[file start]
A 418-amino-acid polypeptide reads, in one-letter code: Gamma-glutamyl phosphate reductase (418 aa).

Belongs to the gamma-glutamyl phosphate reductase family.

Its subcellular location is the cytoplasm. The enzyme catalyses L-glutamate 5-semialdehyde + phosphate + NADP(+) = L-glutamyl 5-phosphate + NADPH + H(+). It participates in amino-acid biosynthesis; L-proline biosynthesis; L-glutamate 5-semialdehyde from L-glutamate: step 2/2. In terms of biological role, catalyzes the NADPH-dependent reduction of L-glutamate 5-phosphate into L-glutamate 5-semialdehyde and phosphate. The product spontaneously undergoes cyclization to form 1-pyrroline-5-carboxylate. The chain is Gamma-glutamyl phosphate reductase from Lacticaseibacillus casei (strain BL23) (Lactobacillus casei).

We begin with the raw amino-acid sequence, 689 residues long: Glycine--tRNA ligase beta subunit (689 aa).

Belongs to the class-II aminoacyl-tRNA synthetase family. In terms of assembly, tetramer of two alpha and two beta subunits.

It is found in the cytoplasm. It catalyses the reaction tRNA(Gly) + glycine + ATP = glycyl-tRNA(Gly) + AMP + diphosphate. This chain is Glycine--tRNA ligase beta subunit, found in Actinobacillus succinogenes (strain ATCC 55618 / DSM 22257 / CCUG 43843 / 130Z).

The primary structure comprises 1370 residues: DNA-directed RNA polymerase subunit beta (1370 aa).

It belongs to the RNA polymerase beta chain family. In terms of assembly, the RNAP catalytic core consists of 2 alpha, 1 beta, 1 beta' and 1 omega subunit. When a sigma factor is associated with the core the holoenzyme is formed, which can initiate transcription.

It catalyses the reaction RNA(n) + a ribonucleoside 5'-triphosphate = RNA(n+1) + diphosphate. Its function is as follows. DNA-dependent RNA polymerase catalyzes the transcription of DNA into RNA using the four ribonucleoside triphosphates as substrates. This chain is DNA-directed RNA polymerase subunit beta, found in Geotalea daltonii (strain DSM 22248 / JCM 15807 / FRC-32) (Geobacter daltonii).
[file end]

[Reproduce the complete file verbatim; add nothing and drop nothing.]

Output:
A 418-amino-acid polypeptide reads, in one-letter code: Gamma-glutamyl phosphate reductase (418 aa).

Belongs to the gamma-glutamyl phosphate reductase family.

Its subcellular location is the cytoplasm. The enzyme catalyses L-glutamate 5-semialdehyde + phosphate + NADP(+) = L-glutamyl 5-phosphate + NADPH + H(+). It participates in amino-acid biosynthesis; L-proline biosynthesis; L-glutamate 5-semialdehyde from L-glutamate: step 2/2. In terms of biological role, catalyzes the NADPH-dependent reduction of L-glutamate 5-phosphate into L-glutamate 5-semialdehyde and phosphate. The product spontaneously undergoes cyclization to form 1-pyrroline-5-carboxylate. The chain is Gamma-glutamyl phosphate reductase from Lacticaseibacillus casei (strain BL23) (Lactobacillus casei).

We begin with the raw amino-acid sequence, 689 residues long: Glycine--tRNA ligase beta subunit (689 aa).

Belongs to the class-II aminoacyl-tRNA synthetase family. In terms of assembly, tetramer of two alpha and two beta subunits.

It is found in the cytoplasm. It catalyses the reaction tRNA(Gly) + glycine + ATP = glycyl-tRNA(Gly) + AMP + diphosphate. This chain is Glycine--tRNA ligase beta subunit, found in Actinobacillus succinogenes (strain ATCC 55618 / DSM 22257 / CCUG 43843 / 130Z).

The primary structure comprises 1370 residues: DNA-directed RNA polymerase subunit beta (1370 aa).

It belongs to the RNA polymerase beta chain family. In terms of assembly, the RNAP catalytic core consists of 2 alpha, 1 beta, 1 beta' and 1 omega subunit. When a sigma factor is associated with the core the holoenzyme is formed, which can initiate transcription.

It catalyses the reaction RNA(n) + a ribonucleoside 5'-triphosphate = RNA(n+1) + diphosphate. Its function is as follows. DNA-dependent RNA polymerase catalyzes the transcription of DNA into RNA using the four ribonucleoside triphosphates as substrates. This chain is DNA-directed RNA polymerase subunit beta, found in Geotalea daltonii (strain DSM 22248 / JCM 15807 / FRC-32) (Geobacter daltonii).